The Gross Domestic Product (GDP) of the African continent is expected to grow 4% this year and 3.8% in 2024, predicted the United Nations (UN) in a report released this Wednesday.

After growth on the continent has settled at 3.7% in 2022, African countries will register a slight acceleration of GDP in the next two years, and a drop in inflation, which, however, will remain in double digits in 2023 (14 .4%) and will remain at 9.6% in 2024.

Among the various African regions, those that will register the highest inflation this year are North Africa (16%), West Africa (15.1%), Southern Africa (14.6%).

Even with double-digit inflation, East Africa rises, with 11%, and, with the lowest percentage, the Central African region, with 3.6% inflation in 2023.

These projections are part of the UN’s main economic report, the ‘World Economic Situation and Prospects Report 2023’, which also points out that the highest GDP growth this year will be recorded in East Africa (5.1%), followed by North Africa. (4.8%), West Africa (3.8%), Central Africa (3.4%) and, finally, Southern Africa (2.3%).

In a more general scenario, global inflation is expected to remain high in 2023, at 6.5%, and world production will slow down compared to 2022, settling at 1.9%, announced the UN, urging governments to avoid austerity.

According to the report, a series of serious shocks were reinforced in 2022 – such as the covid-19 pandemic, the war in Ukraine and the consequent food and energy crises, rising inflation, debt tightening, as well as the climate emergency -, and that will continue to have an impact on the world economy in 2023.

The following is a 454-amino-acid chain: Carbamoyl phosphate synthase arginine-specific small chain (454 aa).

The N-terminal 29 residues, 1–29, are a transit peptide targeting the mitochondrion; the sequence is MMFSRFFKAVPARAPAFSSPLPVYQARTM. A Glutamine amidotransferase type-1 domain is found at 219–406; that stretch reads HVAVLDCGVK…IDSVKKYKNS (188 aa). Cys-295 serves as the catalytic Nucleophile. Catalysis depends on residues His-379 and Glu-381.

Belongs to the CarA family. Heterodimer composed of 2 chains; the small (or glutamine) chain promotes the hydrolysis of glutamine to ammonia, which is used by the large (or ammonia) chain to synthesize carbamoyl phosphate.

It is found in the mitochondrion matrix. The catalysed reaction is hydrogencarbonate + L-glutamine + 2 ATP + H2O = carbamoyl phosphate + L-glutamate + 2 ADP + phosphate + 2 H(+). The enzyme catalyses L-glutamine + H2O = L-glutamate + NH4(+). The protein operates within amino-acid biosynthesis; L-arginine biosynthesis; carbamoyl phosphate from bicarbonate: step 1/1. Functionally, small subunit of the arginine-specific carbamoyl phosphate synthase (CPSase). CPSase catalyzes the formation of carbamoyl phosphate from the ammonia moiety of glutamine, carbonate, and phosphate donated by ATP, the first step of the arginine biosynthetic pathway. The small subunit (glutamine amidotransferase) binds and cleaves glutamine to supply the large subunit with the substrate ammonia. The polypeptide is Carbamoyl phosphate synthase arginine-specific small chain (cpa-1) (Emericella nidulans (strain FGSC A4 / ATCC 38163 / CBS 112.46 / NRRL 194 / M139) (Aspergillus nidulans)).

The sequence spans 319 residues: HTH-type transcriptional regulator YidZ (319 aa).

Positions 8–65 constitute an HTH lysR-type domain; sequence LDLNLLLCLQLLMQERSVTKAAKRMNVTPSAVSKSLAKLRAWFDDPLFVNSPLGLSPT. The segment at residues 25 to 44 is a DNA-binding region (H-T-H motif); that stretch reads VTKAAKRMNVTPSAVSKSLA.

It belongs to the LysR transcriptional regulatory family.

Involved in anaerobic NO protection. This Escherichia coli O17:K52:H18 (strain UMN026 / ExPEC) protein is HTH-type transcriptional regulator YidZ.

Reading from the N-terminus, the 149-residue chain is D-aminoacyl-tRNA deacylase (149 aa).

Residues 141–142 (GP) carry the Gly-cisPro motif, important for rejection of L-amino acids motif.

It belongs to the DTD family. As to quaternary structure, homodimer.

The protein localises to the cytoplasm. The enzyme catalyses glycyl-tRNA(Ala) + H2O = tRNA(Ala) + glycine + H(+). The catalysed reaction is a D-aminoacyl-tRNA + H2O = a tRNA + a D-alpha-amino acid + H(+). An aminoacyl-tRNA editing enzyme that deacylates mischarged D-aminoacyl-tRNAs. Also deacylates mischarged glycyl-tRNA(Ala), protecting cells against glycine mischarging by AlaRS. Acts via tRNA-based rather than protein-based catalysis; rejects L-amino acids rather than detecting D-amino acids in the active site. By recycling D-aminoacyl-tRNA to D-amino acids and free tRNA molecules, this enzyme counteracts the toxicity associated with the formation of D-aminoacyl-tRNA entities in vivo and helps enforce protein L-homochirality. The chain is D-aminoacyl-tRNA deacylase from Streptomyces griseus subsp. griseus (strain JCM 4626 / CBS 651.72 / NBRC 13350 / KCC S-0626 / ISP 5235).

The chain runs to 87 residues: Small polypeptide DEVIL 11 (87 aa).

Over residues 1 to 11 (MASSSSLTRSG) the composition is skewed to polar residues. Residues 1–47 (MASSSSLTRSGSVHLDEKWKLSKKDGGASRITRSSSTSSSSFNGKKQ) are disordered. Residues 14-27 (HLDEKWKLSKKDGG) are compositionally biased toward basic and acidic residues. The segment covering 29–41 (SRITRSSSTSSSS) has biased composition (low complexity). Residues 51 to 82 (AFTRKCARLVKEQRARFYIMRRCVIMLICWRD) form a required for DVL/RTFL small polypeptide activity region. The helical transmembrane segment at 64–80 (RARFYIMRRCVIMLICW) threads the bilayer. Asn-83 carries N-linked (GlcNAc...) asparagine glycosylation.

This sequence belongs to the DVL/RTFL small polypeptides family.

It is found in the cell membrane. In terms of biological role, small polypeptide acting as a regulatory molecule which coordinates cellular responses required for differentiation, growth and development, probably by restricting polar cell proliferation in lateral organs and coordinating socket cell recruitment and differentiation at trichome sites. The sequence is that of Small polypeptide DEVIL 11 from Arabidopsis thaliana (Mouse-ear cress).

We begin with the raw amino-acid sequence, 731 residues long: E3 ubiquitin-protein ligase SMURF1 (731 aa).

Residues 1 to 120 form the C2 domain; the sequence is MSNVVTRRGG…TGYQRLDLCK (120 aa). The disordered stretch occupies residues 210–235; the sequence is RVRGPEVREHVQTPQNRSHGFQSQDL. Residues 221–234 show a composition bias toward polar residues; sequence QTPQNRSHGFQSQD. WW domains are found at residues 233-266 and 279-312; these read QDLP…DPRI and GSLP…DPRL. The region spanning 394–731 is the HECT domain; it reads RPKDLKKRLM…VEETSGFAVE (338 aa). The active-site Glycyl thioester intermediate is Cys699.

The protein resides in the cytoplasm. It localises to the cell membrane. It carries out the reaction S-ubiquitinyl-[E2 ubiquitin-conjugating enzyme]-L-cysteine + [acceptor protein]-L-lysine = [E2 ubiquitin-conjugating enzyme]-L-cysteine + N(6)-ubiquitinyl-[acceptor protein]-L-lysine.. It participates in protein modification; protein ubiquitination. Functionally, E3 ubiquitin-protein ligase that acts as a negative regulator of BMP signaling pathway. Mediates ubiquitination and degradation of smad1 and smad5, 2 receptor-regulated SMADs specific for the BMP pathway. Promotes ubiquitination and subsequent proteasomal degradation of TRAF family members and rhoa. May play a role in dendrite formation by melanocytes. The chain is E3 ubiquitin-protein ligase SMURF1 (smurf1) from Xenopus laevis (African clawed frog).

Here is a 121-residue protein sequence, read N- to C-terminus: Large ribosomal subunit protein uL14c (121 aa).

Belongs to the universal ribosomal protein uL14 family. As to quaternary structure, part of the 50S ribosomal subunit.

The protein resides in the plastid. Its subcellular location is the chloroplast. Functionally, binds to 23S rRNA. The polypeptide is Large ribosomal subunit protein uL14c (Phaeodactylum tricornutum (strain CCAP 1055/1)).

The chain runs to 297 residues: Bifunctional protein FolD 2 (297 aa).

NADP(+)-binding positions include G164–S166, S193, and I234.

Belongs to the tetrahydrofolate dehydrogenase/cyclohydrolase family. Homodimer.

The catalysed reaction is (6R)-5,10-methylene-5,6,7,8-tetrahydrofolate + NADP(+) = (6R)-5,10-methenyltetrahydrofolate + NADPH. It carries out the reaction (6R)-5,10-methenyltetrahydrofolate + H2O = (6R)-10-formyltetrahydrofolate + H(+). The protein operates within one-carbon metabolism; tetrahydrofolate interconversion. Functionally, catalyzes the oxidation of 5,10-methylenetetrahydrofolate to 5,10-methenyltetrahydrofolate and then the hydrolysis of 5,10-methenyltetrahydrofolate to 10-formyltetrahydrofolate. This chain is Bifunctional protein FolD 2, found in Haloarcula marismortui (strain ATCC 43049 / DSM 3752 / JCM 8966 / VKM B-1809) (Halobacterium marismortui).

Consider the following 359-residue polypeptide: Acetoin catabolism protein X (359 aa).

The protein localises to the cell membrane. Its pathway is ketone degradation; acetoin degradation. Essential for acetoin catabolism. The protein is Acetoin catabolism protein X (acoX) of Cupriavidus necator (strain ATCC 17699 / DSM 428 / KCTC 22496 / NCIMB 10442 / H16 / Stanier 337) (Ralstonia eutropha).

The economic outlook presented by the United Nations is “grim” both for developed and developing economies, where the outlook for recession for this year dominates.

“Growth momentum has weakened significantly in the US, EU and other developed economies in 2022, negatively impacting the rest of the global economy through multiple channels. Tightening global financial conditions, along with a strong dollar, exacerbated fiscal and debt vulnerabilities in developing countries.

With regard to Africa, the report stresses that the continent was hit by a confluence of shocks, such as the war in Ukraine, which further weakened the growth prospects of African economies, as it occurred at a time when countries were still recover from the impacts of the covid-19 pandemic, climate shocks and security crises in some countries.

“The share of African countries with double-digit inflation soared to 40% in 2022, driven mainly by supply chain disruptions and the fallout from the war in Ukraine, which made essential food and energy products more expensive,” the report points out.

Despite predicting that favorable export prices will benefit African commodity exporters, the United Nations stresses that a slowdown in global demand will pose challenges for the continent.

“Inflationary pressures are expected to ease in 2023 as monetary policy tightens across the continent. However, rapidly rising borrowing costs and debt service burdens pose significant risks, along with electoral instability and food insecurity.


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